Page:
Preto helped to lead workshops during the UnFURled event in March where people learned how to craft with fur. To her, trapping and using animal fur is a way of living sustainably in the Yukon.
“In our backyard we have this natural, renewable resource that is right for our long winters,” she says. “Fur needs to be worn here because it’s actually useful here, and it’s part of a long history and the local culture and it’s part of the Yukon.”
Like Preto, fellow Yukon trapper Brian Melanson had grown discouraged with the low price that furs were selling for at auction. As president of the Yukon Trappers Association, Melanson has been working to help the organization establish a new way of selling the fur trapped by its members. The group has set a standard minimum price for furs, which it buys from its members and has tanned before selling to crafters. Crafters who purchase an association membership will receive a discount on the furs they purchase.
“Guys would come in and see that we’re giving $30 for a beaver when they only get $5 at auction,” Melanson says. “The auctions are unpredictable, so we set a standard and people are going with it.”
The impact of lifestyle changes has also led some Yukon First Nations to come up with innovative solutions to keep the practice of trapping alive.
Stan Njootli Sr, a former Vuntut Gwitchin First Nation councillor, was involved in discussions to plan the UnFURled event after sharing concerns with Van Fleet about the future of trapping in the Yukon. With more and more parents working typical 9-to-5 jobs, Njootli Sr. says his First Nation came up with a way to ensure that youth could still learn traditional outdoor skills if their parents didn’t have the time to teach them.
Through “culture camps,” Njootli Sr. explains that members of the Vuntut Gwitchin community take children and youth out onto the land to learn outdoors skills, including trapping.
“It’s keeping the culture alive,” he says. “It gets you practising your culture, your traditions, both Europeans and First Nations.”
Two categories of traplines exist: Category 1 traplines are allocated by a First Nation, while Category 2 traplines are allocated by the Yukon government. Njoolti Sr. makes use of a group Category 1 trapline in Old Crow, where he catches lynx, marten, muskrat, wolverine and fox.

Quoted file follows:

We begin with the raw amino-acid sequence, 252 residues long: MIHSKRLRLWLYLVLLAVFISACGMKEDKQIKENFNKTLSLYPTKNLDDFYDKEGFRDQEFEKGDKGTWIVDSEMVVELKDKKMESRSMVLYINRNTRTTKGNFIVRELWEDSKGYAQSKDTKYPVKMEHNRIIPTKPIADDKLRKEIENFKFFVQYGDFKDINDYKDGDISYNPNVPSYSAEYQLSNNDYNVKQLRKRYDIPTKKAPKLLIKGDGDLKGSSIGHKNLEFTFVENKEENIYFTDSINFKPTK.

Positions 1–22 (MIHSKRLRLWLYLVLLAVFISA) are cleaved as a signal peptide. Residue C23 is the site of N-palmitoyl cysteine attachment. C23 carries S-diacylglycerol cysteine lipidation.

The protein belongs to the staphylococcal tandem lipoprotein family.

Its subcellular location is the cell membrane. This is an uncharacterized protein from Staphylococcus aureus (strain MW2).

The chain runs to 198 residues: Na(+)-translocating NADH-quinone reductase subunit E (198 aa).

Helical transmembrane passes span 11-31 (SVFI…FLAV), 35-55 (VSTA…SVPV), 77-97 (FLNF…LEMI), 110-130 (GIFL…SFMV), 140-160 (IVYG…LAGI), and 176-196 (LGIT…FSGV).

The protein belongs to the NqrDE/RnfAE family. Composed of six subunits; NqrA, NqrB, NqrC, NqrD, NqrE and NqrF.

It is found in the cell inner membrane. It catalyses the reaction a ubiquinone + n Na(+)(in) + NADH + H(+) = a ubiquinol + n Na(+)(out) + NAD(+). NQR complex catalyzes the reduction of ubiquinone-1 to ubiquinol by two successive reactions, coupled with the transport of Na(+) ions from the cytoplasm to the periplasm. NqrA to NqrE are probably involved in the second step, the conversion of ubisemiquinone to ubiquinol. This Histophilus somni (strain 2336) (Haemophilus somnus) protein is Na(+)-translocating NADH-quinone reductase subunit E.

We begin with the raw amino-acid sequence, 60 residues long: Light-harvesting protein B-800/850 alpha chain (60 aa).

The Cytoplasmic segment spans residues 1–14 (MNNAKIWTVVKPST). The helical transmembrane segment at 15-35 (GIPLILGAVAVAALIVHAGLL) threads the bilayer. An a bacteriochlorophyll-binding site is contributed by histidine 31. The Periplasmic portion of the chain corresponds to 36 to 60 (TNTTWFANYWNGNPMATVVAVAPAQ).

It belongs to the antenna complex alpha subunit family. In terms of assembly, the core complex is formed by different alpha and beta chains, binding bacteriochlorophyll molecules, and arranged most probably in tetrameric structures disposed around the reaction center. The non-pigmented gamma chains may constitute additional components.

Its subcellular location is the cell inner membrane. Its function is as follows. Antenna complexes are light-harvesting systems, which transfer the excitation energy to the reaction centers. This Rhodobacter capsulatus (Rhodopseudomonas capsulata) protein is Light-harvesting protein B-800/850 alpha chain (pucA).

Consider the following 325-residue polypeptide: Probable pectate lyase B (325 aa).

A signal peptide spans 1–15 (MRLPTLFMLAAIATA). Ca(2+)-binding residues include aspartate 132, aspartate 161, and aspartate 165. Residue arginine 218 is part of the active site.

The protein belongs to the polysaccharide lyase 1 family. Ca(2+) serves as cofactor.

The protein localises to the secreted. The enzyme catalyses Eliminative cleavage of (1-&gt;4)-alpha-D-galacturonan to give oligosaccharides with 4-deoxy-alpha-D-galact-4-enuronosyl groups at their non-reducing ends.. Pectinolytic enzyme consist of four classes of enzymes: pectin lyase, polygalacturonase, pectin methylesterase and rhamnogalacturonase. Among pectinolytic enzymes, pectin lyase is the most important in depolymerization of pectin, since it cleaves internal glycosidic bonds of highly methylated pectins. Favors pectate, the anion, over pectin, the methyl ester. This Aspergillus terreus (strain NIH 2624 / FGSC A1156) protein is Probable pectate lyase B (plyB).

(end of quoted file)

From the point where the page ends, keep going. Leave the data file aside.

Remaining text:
People could make a reasonable living at trapping as recently as the 1980s, when fur prices at auction were high, says Njootli Sr. But with the advent of commercial fur farms in Russia, he says the price of fur has plummeted, along with the viability of a trapping career. While furs can be sold, he noted that the practice of trapping can be valuable in itself.
“It gives kids confidence,” he says. “Once they learn how to trap, how to make a fire, how to cook, it changes their perspective. And once they value an activity out on the land, then they’re going to want to take care of that land.”
The future of fur
Following the success of UnFURled in March, Njootli Sr. says that Yukon Fur Real is working to figure out its next steps to continue representing Yukon trappers. Discussions are taking place around whether events and workshops similar to UnFURled continue to be held, or whether Fur Real focuses on creating an entity to represent trappers and the fur industry.
“It’s very difficult to make a living at trapping in today’s world because the price of fur isn’t that high,” Njootli Sr. says. “But it’s possible to sell fur and fur products locally.”
For Harold Johnson, the importance of the trapping lifestyle lies in its cultural significance.
“It was a community thing, a cultural thing, instead of an individual thing,” he says. “Trapping is such a big part of – was such a big part of our life.”